In the South, it was more difficult to get the news from the front lines. Sometimes it could take months or years for the news to spread. Some mail never made it through the army lines. Often telegraph lines were cut by the Union Army. The Vicksburg Citizen and the Richmond Enquirer followed the battles and printed the names of the casualties. These newspapers were read aloud in a public place because many people could not read. When the newspapers ran out of newsprint, they used wallpaper or wrapping paper.

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What I Learned Section 2 -- Define the following words:
Secede: Leave

Plantation: Large farm

Confederacy: A group of states working together but allowing each state to keep its own laws

54th Massachusetts Volunteer Infantry: First African-American regiment

Underground Railroad: A secret route to travel from the South and slavery to the North and freedom

Emancipation Proclamation: Document signed by President Abraham Lincoln on January 1, 1863, which freed the slaves in the South

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Bonus Questions (Answer 1 of the Following Questions for Your FREE Bookmark):
a. Compare the life in the North and the South during the Civil War.
Life in the North during the Civil War
People who lived in the North generally continued the same kind of life during the Civil War. They were not directly affected by the fighting because most of the battles were fought in the South. Farming continued in the country, and business continued in the cities. Women entered the workplace to replace the men who became soldiers. Children often dressed up in soldiers' uniforms.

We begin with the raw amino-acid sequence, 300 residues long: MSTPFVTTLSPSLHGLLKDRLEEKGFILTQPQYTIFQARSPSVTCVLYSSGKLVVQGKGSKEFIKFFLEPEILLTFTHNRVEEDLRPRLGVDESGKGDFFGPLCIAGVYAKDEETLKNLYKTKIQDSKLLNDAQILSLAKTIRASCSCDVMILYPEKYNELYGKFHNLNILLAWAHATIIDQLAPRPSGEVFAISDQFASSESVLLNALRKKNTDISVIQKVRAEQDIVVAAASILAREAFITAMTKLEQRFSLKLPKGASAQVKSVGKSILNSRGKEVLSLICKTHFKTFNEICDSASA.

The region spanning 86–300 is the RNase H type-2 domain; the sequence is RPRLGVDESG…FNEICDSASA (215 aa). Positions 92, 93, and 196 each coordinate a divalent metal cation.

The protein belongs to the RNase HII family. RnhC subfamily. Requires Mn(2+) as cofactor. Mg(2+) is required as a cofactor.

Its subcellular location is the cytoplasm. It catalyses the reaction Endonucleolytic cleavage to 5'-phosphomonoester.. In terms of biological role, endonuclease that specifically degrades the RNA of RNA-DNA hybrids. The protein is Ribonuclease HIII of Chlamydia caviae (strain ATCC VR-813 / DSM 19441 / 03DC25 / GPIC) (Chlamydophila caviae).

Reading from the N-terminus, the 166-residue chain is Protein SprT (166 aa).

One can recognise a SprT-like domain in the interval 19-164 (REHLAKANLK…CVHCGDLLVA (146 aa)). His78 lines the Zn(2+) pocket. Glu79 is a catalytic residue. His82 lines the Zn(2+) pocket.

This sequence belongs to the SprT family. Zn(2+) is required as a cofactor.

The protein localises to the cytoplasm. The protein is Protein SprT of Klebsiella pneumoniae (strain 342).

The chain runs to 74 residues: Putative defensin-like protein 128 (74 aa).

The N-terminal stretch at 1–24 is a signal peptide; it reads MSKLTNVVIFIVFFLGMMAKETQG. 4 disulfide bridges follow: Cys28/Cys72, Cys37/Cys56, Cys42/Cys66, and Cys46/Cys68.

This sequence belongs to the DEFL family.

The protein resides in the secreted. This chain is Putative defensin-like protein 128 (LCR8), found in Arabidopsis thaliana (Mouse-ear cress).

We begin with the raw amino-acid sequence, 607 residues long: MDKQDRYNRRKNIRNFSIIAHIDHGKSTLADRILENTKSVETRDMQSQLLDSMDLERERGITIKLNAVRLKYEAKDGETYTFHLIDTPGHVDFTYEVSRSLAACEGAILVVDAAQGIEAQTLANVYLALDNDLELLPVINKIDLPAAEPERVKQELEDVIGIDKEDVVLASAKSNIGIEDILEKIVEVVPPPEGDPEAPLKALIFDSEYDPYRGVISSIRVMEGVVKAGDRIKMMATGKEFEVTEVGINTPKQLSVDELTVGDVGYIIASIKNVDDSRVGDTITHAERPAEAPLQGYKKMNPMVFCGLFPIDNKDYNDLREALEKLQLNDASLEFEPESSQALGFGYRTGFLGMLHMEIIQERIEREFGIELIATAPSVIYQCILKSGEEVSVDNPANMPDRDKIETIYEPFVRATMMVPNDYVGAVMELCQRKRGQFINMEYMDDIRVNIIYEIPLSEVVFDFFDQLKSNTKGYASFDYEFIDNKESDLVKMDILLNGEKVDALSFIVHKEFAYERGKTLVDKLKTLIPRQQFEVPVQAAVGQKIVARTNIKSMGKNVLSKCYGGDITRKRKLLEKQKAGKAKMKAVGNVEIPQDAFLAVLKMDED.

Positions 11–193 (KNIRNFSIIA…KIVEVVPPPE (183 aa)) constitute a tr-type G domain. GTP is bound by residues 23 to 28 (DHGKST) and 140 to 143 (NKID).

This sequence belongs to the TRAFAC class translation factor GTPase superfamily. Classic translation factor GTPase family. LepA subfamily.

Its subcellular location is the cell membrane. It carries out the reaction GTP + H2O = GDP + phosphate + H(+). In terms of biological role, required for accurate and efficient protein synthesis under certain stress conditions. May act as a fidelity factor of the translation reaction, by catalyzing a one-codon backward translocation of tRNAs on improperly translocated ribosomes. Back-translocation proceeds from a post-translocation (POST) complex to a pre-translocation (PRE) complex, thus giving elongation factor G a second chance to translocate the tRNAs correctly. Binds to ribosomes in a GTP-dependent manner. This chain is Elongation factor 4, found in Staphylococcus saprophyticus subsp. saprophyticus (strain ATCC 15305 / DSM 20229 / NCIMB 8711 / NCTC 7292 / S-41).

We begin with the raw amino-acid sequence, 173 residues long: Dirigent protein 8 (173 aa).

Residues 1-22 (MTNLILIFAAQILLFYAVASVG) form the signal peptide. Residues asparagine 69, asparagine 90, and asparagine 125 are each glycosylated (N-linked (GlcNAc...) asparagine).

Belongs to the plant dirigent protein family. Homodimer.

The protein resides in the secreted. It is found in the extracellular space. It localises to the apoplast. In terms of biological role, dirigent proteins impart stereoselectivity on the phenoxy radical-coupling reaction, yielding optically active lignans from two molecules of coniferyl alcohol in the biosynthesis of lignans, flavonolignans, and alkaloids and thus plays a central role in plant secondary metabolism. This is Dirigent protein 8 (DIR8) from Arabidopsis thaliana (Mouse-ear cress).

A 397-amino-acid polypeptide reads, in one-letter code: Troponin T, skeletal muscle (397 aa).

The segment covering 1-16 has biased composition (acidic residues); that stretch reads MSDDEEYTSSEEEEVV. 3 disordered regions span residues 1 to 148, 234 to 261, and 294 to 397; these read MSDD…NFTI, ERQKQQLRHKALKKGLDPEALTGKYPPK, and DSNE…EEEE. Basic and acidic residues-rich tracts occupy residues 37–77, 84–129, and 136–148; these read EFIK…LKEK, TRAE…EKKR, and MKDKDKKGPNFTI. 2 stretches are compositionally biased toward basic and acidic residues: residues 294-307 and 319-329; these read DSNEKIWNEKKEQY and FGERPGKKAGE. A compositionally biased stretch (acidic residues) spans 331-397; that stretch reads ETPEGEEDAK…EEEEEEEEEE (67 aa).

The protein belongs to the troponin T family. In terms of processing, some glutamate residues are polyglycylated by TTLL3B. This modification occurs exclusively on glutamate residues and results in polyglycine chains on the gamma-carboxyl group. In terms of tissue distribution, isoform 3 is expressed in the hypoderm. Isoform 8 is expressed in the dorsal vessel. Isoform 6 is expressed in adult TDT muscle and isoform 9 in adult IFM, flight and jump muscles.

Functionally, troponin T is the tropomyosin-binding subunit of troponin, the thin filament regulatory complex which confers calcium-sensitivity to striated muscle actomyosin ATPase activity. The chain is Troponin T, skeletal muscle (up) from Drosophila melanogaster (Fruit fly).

People who owned farms or businesses made more money because they sold their food or goods to the Union Army. Families who worked for someone else experienced a harder time because the cost of food and housing increased. Workers worked about ten to twelve hours a day and earned between $2.50 to $3.00 for the whole day.

At the same time, prices of food increased up to 75%. For example, a dozen eggs cost as much as $6. Some foods were difficult to find because they were grown in the South. These included rice, sweet potatoes, citrus fruits, and pecans. Most families ate meat and potatoes. Lunch was usually eaten at noon, and supper was eaten at 6 o'clock. During the war, canned food began so soldiers could carry their food while they marched. There was canned milk and canned fruit.

People who lived in the city went to the circus, attended vaudeville shows (shows with dancing, comedy, and singing), and watched parades as men marched off to battle. The Sanitary Commission featured exhibits of captured battle flags and military items to raise money for the soldiers. People who lived in the country attended farm fairs.

Popular songs in the North included the "Battle Hymn of the Republic" and "Battle Cry of Freedom."

Did you know baseball became a popular sport during and after the Civil War? Soldiers played in between battles to pass the time. When they returned home, they taught their children how to play.